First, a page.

Seems that the UN is so doing:
New York, Nov 19, 2007 (CNA).- The president of the Pontifical Council for Justice and Peace, Cardinal Renato Martino, said this week the recent resolution adopted by the UN General Assembly calling for an international moratorium on the application of the death penalty is a “relevant step” in the defense of life, although it only has “symbolic value” since it is not “an agreement that binds countries.”
The resolution, which was supported by 99 countries, with 52 voting against and 33 abstaining, “is very important, and it is gratifying that so many Catholic organizations have worked for this and thus they have the right to be pleased.”
“I am very happy,” Cardinal Martino said. “I was the Holy See’s representative to the United Nations for more than 16 years and during that time I collaborated in two efforts during the 90’s to achieve this moratorium: we worked very hard and we were discouraged when the votes were tallied, the project had to be withdrawn because the numbers were just not there. This time the numbers are there and for this reason I am very pleased.”
Mario Marazzit, a spokesman for the Sant’Egidio Community, said, “The vote is historic, because it is very strong moral pressure and it points to a standard that has become important for all of the countries that do not use the death penalty yet.” He said he was hopeful the resolution would have an impact on the laws in individual countries.
One does question the actual motivations of the UN in lining up against the death penalty – but more importantly, it allows us to ask the basic question of the anti-death penalty forces worldwide: Why do you want the death penalty banned?
I know, it seems obvious – because killing people isn’t the answer. The problem is that most people who want to spare the lives of guilty criminals are also in favor of ending the life of innocent, unborn children. This is especially true of the UN, which has essentially taken the pro-abortion fanatic line on how available abortion should be – on demand. If killing is wrong, then abortion is wrong – but that seems to be something the anti-death penalty movement almost entirely misses.
As for me, it is easy – I’m opposed to abortion, and the death penalty. The reason I’m opposed to it is because one can never be 100% sure of what a person deserves to have happen to him. Certainly, the guilt of those on death row is not in doubt – the mental gymnastics some people go through to try and claim that an innocent man is on death row are rather bizarre, and pathetic. But even the guilty have a claim upon our mercy – a small claim, to be sure, but still very real. I don’t support an outright ban on the death penalty because there may always be that circumstance where it is the only thing we can do in the name of justice, but on the whole I would see these men and women sentenced to a life in prison – and really in prison. I’ve got a prison regimen ready for them which will make them wish they were dead…unless, of course, they start to think about it and understand the debt they owe; such people will come to love their regimen as the basis of their path to salvation…those who don’t get it will, then, get nothing but misery, and that is just.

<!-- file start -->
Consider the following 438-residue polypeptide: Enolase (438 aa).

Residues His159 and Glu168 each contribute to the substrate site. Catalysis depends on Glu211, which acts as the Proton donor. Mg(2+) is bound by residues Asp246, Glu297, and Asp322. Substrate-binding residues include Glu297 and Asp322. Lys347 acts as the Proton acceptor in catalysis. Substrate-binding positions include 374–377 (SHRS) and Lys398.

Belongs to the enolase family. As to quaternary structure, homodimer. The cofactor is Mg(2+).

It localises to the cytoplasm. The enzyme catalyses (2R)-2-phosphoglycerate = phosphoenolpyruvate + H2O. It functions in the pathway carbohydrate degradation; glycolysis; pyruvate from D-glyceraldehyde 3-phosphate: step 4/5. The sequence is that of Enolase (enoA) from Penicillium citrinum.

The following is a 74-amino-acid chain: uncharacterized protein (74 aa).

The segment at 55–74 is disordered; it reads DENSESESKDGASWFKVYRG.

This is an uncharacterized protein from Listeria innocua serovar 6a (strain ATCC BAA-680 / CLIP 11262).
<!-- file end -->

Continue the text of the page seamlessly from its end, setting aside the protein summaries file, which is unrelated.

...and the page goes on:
I doubt that most anti-death penalty people can give a strong defense of their view – they can mostly shout slogans and appeal to emotion, but I’ve yet to see a carefully reasoned justification for ending the death penalty except by those opponents who are also of the Culture of Lfe, and thus also opposed to abortion, infanticide, assisted suicide and euthanasia. During the 2000 campaign you migth recall how the left tried to cook up a death penalty case to embarras then-governor Bush – Bush couldn’t actually commute the man’s sentence (per Texas law), but that didn’t matter…the “heartless Republican” narrative was too dear to the left to allow facts to get in the way. So, they raised up a death row inmate as an exemplar of what is wrong with the death penalty. The only trouble was that even if the man wasn’t guilty of the particular crime he was eventually executed for, he had done enough horrid things (rape, attempted murder, etc) to make one commentor coldly, but accurately, note that he could choke in hell on the irony of it all if he was, indeed, innocent of the murder.
In the unwillingness of most death penalty opponents to embrace the full Culture of Life is their fundamental weakness – but this weakness, in and of itself, would be surmountable if the anti-death penalty people would stop trying to generate sympathy for entirely unsympathetic people. If anyone really wants to seriously curtail and eventually end the application of the death penalty in the United States, the first step would be to reform our prisons to the point where life in prison really meant life in prison – and was under a rule of extraordinary strictness and austerity. The argument will always be lost as long as killers are portrayed as victims – portray them as they are, insist upon their punishment, and appeal to the sense of mercy of the American people – that would be the way to take a stand against the death penalty in the United States.